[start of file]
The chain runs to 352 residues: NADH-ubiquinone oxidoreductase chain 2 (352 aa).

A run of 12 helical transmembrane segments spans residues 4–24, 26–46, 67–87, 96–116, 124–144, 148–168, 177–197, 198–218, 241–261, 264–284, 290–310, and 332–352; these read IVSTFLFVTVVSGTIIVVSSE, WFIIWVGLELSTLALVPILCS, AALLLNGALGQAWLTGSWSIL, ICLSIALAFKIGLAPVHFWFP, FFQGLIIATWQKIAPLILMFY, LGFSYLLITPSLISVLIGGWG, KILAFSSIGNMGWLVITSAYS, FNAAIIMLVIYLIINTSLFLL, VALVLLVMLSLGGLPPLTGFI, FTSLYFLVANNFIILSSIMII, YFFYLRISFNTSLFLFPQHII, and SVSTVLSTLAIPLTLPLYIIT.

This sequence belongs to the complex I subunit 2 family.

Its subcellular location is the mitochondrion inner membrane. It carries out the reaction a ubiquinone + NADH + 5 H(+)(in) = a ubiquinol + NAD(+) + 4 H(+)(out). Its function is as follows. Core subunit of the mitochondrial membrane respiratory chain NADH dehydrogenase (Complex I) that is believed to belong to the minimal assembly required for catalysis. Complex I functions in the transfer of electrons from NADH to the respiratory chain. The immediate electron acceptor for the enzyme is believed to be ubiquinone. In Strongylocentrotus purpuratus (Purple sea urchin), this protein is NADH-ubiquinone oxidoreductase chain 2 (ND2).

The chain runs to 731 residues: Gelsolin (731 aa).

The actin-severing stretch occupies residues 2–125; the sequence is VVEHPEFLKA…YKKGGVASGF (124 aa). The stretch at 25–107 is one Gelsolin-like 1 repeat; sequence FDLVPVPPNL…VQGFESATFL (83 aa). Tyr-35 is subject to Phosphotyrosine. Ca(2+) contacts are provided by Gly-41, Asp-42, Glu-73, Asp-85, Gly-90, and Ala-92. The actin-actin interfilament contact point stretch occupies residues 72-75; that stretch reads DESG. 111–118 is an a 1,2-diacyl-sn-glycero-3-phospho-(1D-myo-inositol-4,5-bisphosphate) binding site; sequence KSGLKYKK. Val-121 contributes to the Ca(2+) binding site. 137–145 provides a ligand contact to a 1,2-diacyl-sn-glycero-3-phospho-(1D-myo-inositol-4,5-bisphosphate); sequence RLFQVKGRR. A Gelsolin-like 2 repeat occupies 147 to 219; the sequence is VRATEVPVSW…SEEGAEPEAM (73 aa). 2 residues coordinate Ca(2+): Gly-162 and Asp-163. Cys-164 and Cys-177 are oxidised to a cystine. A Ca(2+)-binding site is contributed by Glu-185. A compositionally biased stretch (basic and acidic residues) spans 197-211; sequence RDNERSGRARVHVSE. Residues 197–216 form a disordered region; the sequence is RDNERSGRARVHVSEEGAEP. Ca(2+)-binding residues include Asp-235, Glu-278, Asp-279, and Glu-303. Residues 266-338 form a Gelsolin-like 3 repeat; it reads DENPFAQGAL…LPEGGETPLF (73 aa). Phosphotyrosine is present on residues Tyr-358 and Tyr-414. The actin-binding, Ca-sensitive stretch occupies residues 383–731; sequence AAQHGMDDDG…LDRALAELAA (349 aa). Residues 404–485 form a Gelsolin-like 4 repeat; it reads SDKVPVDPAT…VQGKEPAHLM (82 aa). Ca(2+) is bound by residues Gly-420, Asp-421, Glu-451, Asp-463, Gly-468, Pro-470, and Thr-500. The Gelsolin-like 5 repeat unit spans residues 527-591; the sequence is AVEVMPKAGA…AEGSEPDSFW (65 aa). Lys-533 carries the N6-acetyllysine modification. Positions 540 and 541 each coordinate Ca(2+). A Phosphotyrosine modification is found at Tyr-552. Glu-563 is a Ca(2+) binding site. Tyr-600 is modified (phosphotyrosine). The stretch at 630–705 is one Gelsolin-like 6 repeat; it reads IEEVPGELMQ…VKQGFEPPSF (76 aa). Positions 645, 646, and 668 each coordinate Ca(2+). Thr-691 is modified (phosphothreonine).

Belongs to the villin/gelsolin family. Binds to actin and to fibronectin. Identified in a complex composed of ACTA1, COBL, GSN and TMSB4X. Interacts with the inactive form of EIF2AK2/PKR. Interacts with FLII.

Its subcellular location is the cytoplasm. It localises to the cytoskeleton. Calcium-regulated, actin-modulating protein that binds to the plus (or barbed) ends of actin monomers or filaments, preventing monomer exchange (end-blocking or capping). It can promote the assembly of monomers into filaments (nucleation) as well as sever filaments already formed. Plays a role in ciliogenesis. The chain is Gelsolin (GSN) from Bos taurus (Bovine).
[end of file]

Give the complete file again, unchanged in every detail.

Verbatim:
The chain runs to 352 residues: NADH-ubiquinone oxidoreductase chain 2 (352 aa).

A run of 12 helical transmembrane segments spans residues 4–24, 26–46, 67–87, 96–116, 124–144, 148–168, 177–197, 198–218, 241–261, 264–284, 290–310, and 332–352; these read IVSTFLFVTVVSGTIIVVSSE, WFIIWVGLELSTLALVPILCS, AALLLNGALGQAWLTGSWSIL, ICLSIALAFKIGLAPVHFWFP, FFQGLIIATWQKIAPLILMFY, LGFSYLLITPSLISVLIGGWG, KILAFSSIGNMGWLVITSAYS, FNAAIIMLVIYLIINTSLFLL, VALVLLVMLSLGGLPPLTGFI, FTSLYFLVANNFIILSSIMII, YFFYLRISFNTSLFLFPQHII, and SVSTVLSTLAIPLTLPLYIIT.

This sequence belongs to the complex I subunit 2 family.

Its subcellular location is the mitochondrion inner membrane. It carries out the reaction a ubiquinone + NADH + 5 H(+)(in) = a ubiquinol + NAD(+) + 4 H(+)(out). Its function is as follows. Core subunit of the mitochondrial membrane respiratory chain NADH dehydrogenase (Complex I) that is believed to belong to the minimal assembly required for catalysis. Complex I functions in the transfer of electrons from NADH to the respiratory chain. The immediate electron acceptor for the enzyme is believed to be ubiquinone. In Strongylocentrotus purpuratus (Purple sea urchin), this protein is NADH-ubiquinone oxidoreductase chain 2 (ND2).

The chain runs to 731 residues: Gelsolin (731 aa).

The actin-severing stretch occupies residues 2–125; the sequence is VVEHPEFLKA…YKKGGVASGF (124 aa). The stretch at 25–107 is one Gelsolin-like 1 repeat; sequence FDLVPVPPNL…VQGFESATFL (83 aa). Tyr-35 is subject to Phosphotyrosine. Ca(2+) contacts are provided by Gly-41, Asp-42, Glu-73, Asp-85, Gly-90, and Ala-92. The actin-actin interfilament contact point stretch occupies residues 72-75; that stretch reads DESG. 111–118 is an a 1,2-diacyl-sn-glycero-3-phospho-(1D-myo-inositol-4,5-bisphosphate) binding site; sequence KSGLKYKK. Val-121 contributes to the Ca(2+) binding site. 137–145 provides a ligand contact to a 1,2-diacyl-sn-glycero-3-phospho-(1D-myo-inositol-4,5-bisphosphate); sequence RLFQVKGRR. A Gelsolin-like 2 repeat occupies 147 to 219; the sequence is VRATEVPVSW…SEEGAEPEAM (73 aa). 2 residues coordinate Ca(2+): Gly-162 and Asp-163. Cys-164 and Cys-177 are oxidised to a cystine. A Ca(2+)-binding site is contributed by Glu-185. A compositionally biased stretch (basic and acidic residues) spans 197-211; sequence RDNERSGRARVHVSE. Residues 197–216 form a disordered region; the sequence is RDNERSGRARVHVSEEGAEP. Ca(2+)-binding residues include Asp-235, Glu-278, Asp-279, and Glu-303. Residues 266-338 form a Gelsolin-like 3 repeat; it reads DENPFAQGAL…LPEGGETPLF (73 aa). Phosphotyrosine is present on residues Tyr-358 and Tyr-414. The actin-binding, Ca-sensitive stretch occupies residues 383–731; sequence AAQHGMDDDG…LDRALAELAA (349 aa). Residues 404–485 form a Gelsolin-like 4 repeat; it reads SDKVPVDPAT…VQGKEPAHLM (82 aa). Ca(2+) is bound by residues Gly-420, Asp-421, Glu-451, Asp-463, Gly-468, Pro-470, and Thr-500. The Gelsolin-like 5 repeat unit spans residues 527-591; the sequence is AVEVMPKAGA…AEGSEPDSFW (65 aa). Lys-533 carries the N6-acetyllysine modification. Positions 540 and 541 each coordinate Ca(2+). A Phosphotyrosine modification is found at Tyr-552. Glu-563 is a Ca(2+) binding site. Tyr-600 is modified (phosphotyrosine). The stretch at 630–705 is one Gelsolin-like 6 repeat; it reads IEEVPGELMQ…VKQGFEPPSF (76 aa). Positions 645, 646, and 668 each coordinate Ca(2+). Thr-691 is modified (phosphothreonine).

Belongs to the villin/gelsolin family. Binds to actin and to fibronectin. Identified in a complex composed of ACTA1, COBL, GSN and TMSB4X. Interacts with the inactive form of EIF2AK2/PKR. Interacts with FLII.

Its subcellular location is the cytoplasm. It localises to the cytoskeleton. Calcium-regulated, actin-modulating protein that binds to the plus (or barbed) ends of actin monomers or filaments, preventing monomer exchange (end-blocking or capping). It can promote the assembly of monomers into filaments (nucleation) as well as sever filaments already formed. Plays a role in ciliogenesis. The chain is Gelsolin (GSN) from Bos taurus (Bovine).